## README.md

```
# Bindable
[![Elixir CI](https://github.com/iamafanasyev/bindable/actions/workflows/elixir.yml/badge.svg)](https://github.com/iamafanasyev/bindable/actions/workflows/elixir.yml)
For-comprehension at your service.
```elixir
alias Bindable.Maybe
require Bindable.ForComprehension
Bindable.ForComprehension.for {
x <- Maybe.just(1),
y <- Maybe.just(2),
if(x + y > 4),
z <- Maybe.just(3)
} do
x + y + z
end === Maybe.nothing()
```
## For-comprehension
For-comprehension is a common syntax construct in functional programming languages,
that allows you to express complex operations on collections and monadic contexts in a concise and expressive way.
More formally, it is a way to construct monadic value by describing it as a sequence of effectful computations.
To do so, it provides following constructs to combine such computations into new monadic value:
* Generator (commonly known as iterator for lists): extracts value from the monadic context.
* Guard (or filter): filters generated values based on a predicate (see `Bindable.Empty`).
* Assign: aliases any expression inside current scope.
* Yield: defines resulting value to return inside the monadic context.
```elixir
require Bindable.ForComprehension
xs = [[10, 20], [30]]
Bindable.ForComprehension.for {
x <- xs, # generator
if(length(x) > 1), # guard
y <- x, # next generator
z = y + 1, # assign
if(y + z > 21) # another guard
} do
{y, z} # yield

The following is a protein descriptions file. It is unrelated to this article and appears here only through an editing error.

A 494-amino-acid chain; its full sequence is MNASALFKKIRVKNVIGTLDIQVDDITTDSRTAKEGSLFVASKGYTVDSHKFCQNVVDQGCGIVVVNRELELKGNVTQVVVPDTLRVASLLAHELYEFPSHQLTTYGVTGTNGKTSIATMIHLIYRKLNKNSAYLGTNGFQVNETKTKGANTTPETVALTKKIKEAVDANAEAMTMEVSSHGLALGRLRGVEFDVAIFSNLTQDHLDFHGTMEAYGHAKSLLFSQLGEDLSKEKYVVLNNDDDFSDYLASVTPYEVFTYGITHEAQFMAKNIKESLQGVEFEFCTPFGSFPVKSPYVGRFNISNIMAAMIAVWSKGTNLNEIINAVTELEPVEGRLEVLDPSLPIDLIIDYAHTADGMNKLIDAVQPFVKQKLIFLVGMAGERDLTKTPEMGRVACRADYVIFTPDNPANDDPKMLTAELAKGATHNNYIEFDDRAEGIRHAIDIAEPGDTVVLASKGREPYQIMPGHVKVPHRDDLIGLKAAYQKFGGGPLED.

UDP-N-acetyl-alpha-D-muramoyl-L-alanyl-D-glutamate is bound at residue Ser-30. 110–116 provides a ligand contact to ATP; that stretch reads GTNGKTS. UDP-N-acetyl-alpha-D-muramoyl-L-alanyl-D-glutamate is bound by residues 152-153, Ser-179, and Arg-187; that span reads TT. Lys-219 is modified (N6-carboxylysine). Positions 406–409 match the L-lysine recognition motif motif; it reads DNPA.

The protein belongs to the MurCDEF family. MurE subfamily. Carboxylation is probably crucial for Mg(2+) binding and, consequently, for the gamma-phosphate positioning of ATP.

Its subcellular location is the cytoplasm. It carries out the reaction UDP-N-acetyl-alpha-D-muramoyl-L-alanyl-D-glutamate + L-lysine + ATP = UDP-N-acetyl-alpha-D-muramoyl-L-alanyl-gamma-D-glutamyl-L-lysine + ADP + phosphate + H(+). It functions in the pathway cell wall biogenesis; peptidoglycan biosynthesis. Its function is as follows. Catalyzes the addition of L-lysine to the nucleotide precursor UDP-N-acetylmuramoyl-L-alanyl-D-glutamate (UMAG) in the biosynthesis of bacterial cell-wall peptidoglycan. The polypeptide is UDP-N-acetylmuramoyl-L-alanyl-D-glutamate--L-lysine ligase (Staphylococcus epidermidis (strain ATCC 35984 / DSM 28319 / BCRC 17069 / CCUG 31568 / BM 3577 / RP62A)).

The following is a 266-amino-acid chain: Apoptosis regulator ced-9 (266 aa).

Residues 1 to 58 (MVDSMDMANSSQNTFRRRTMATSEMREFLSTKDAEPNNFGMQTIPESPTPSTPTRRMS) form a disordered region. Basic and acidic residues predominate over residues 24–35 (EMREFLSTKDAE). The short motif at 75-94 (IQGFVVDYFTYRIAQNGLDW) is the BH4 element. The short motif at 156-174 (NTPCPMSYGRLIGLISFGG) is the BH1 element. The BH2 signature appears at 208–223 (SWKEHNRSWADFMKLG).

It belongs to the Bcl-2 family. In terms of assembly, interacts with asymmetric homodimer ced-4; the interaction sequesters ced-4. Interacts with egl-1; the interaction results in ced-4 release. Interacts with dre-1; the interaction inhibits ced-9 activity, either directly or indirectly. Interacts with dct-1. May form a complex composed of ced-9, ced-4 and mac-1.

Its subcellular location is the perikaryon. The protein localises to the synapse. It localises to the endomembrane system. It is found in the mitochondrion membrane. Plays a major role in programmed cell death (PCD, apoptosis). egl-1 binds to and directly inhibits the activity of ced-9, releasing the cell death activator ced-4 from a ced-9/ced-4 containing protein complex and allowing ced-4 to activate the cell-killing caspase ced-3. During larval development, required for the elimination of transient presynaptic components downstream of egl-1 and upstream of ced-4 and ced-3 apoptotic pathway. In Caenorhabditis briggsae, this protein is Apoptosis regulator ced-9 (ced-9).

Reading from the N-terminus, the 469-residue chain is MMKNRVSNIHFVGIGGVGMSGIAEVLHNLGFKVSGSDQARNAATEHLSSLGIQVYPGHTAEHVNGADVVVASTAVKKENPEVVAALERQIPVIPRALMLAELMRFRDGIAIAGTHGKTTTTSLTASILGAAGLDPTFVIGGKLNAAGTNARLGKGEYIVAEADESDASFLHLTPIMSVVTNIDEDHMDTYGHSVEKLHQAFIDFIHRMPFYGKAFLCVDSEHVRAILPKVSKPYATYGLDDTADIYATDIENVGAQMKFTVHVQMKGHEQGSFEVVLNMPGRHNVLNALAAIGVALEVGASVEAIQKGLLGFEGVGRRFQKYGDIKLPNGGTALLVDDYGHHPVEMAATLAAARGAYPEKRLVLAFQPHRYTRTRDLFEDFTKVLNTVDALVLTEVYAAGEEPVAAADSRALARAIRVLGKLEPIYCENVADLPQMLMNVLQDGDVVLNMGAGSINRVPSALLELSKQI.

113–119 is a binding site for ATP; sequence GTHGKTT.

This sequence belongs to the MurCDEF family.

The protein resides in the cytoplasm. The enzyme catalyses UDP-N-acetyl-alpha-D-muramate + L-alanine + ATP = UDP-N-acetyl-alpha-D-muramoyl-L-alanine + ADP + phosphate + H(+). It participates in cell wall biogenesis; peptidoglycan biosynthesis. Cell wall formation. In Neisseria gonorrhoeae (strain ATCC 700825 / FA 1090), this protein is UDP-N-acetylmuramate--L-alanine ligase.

end === [{20, 21}]
```
## Usage
Elixir's kernel provides for-comprehension ***only*** for lists.
It works with any `Enumerable`, however it always (eagerly) yields `List`
(so you can't *describe* `Stream` using `Kernel.SpecialForms.for/1`).
`Bindable` already comes with for-comprehension batteries for:
* `List`,
* `Maybe`,
* `Stream`.
"Minimal complete definition" for you data type to be compliant with for-comprehension includes:
* `Bindable.FlatMap` implementation to chain sequential generators;
* `Bindable.Pure` implementation to yield resulting value (design decision, see `Bindable.ForComprehension`).
If you want to use guards/filters inside for-comprehension with your data type,
you should also provide an implementation for `Bindable.Empty`, so it is optional,
e.g. when your data type does not provide any meaningful semantics for empty/filtered value effect.
***The main goal*** of the library is to provide for-comprehension beyond lists with *the least* amount of overhead.
So it doesn't aim to provide a principled way to define type classes (required by for-context),
e.g. it doesn't provide any sensible way to enforce type class properties on implementations.
To stick with "the least amount of overhead" paradigm type classes implemented atop of Elixir protocols.
## Installation
The package can be installed by adding `bindable` to your list of dependencies in `mix.exs`:
```elixir
def deps do
[
{:bindable, "~> 0.1.0"}
]
end
```
The docs can be found at <https://hexdocs.pm/bindable>.
```